De Gaulle's government returned to Paris on Aug. 26 and was recognized by the principal Allies. He was unanimously elected provisional president of France in Nov., 1945, but he resigned in Jan., 1946, when it became obvious that his views favoring a strong executive would not be incorporated into the new constitution. Many of the rightist elements had gathered under the Gaullist banner, and he became (1947) head of a new party—Rassemblement du Peuple Français [Rally of the French People]—which claimed to speak for all Frenchmen and to be above factional strife but which, nevertheless, took part in subsequent elections. The party had some temporary electoral success, but in 1953 de Gaulle dissolved it and went into retirement.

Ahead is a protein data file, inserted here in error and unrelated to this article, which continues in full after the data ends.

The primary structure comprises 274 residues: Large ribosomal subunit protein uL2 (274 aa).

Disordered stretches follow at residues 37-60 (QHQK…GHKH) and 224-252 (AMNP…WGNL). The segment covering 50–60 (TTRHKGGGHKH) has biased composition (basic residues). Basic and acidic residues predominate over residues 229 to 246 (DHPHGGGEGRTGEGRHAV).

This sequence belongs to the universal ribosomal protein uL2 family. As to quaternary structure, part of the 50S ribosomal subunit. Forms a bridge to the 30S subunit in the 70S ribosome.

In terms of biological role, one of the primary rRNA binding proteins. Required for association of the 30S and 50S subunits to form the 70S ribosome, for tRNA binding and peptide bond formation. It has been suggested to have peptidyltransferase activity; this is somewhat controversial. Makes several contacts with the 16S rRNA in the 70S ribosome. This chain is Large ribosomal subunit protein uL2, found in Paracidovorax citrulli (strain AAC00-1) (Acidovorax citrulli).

The Columbia Electronic Encyclopedia, 6th ed. Copyright © 2012, Columbia University Press. All rights reserved.